Smoke Exposure Induces Seed Germination
Posted February 1, 1998
The dry chaparral blazes with fire after a lightning strike. The dense vegetation burns to create a hot fire, heating and charring the seeds of certain plants. Some
seeds actually require this kind of heat to destroy the outer covering of the seed. When a fire passes through the chaparral, it heats seeds like these; at the same time, it burns off
the taller, older plants that would shade out newly germinated seedlings. Because the fire has cleared the land, the seeds have adequate sunlight. At the first rainfall, these seeds
Recent studies show that some of the seeds that germinate after a hot fire are responding to chemicals in smoke, rather than to heat. Nitrogen dioxide and other chemicals
in smoke were shown to influence the germination of whispering bells, a plant species that grows quickly after fires in the California chaparral. In an experiment, the seeds of this
plant were exposed to smoke in a variety of ways. Some seeds were treated with smoke alone; others were treated with smoke-treated filter paper; still others were treated with smoke-treated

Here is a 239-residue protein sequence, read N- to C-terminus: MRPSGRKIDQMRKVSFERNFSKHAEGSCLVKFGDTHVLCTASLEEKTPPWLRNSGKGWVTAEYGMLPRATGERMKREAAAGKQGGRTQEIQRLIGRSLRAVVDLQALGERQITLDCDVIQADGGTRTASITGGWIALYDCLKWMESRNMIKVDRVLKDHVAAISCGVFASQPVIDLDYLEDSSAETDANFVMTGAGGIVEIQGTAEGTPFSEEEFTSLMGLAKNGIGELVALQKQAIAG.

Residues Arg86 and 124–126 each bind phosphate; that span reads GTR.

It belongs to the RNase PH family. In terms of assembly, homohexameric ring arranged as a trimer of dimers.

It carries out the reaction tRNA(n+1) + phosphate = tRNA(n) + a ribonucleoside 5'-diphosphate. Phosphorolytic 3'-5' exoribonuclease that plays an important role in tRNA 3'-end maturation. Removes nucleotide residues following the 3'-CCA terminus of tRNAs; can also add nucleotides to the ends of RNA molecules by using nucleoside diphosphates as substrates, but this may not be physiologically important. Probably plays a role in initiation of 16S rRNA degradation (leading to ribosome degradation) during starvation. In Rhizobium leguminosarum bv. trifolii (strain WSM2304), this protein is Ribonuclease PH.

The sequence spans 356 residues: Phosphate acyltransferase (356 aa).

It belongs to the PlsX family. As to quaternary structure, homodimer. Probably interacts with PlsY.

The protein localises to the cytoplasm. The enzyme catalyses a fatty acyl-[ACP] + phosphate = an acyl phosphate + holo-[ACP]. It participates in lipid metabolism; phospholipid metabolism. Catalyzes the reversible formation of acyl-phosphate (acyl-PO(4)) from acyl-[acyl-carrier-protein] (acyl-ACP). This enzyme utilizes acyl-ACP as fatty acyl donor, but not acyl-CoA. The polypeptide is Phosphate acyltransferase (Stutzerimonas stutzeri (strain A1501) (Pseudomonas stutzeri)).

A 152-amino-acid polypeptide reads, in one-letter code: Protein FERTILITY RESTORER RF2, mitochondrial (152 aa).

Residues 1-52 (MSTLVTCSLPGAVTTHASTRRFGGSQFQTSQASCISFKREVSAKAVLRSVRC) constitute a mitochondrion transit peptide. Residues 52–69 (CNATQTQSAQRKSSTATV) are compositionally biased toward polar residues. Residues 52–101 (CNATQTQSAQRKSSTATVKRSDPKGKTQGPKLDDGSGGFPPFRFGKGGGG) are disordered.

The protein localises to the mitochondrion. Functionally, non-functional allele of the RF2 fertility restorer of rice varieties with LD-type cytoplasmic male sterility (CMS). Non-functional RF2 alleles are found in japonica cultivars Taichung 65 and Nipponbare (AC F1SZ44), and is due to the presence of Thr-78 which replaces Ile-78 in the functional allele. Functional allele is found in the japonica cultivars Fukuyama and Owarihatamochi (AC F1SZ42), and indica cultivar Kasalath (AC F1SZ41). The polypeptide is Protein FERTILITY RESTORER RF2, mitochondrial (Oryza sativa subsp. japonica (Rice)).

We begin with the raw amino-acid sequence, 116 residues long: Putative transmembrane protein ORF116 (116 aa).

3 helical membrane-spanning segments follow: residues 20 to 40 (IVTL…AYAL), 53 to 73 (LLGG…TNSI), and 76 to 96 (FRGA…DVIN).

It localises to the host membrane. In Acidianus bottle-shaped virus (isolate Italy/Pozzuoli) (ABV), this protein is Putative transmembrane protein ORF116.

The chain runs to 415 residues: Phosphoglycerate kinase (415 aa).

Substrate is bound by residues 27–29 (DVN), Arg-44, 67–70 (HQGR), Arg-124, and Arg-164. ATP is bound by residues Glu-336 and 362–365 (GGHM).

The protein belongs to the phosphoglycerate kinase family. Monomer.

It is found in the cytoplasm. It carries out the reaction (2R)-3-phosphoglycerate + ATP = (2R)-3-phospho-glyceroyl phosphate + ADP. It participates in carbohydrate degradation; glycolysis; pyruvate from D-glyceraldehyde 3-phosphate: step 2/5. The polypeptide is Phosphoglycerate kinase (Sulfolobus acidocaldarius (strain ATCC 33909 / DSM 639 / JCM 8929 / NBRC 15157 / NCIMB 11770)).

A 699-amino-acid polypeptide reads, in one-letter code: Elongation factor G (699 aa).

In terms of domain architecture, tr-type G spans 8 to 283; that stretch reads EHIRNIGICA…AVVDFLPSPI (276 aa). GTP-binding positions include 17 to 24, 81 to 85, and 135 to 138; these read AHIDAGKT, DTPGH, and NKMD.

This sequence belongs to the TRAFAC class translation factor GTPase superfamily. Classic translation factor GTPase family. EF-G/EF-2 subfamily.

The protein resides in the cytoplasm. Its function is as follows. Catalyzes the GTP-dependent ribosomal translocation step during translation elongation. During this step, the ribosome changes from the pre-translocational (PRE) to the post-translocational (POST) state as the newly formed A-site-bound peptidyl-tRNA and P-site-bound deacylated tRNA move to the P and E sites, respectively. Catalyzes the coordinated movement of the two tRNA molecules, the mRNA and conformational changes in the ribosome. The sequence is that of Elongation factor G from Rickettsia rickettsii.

sand, water, and water vapor. No matter how the smoke was delivered to the seeds, between 80 and 100 percent of the seeds germinated when exposed to smoke for just 30 seconds
without any fire at all.
These findings have been confirmed with tests of plant seeds from other parts of the world that have chaparral-like vegetation and hot, dry summers. In southern
California, the Great Basin in Utah, South African savanna, and in the Australian heath, plants have been found that germinate when exposed to smoky wood. The discovery that some seeds
germinate in response to the nitrogen dioxide in smoke has led researchers to some concern about plants found in areas with air pollution. Nitrogen dioxide is a major component of air
pollution from automobiles. Scientists worry that air pollution in places such as Los Angeles contains enough nitrogen dioxide to begin germination of some seeds. Without fire to burn
off the vegetation and enable sunlight to reach the seeds, germinated seeds may not survive. Then, when fire does occur, there may not be any viable seeds left to repopulate the environment.
Keeley, Jon E. and C.J. Fotheringham. "Trace Gas Emissions and Smoke-Induced Seed Germination." Science, May 23, 1997, Vol. 276, pp. 1248-1250.
Mlot, C. "Where There's Smoke, There's Germination." Science News, May 31, 1997, Vol. 151, p. 334.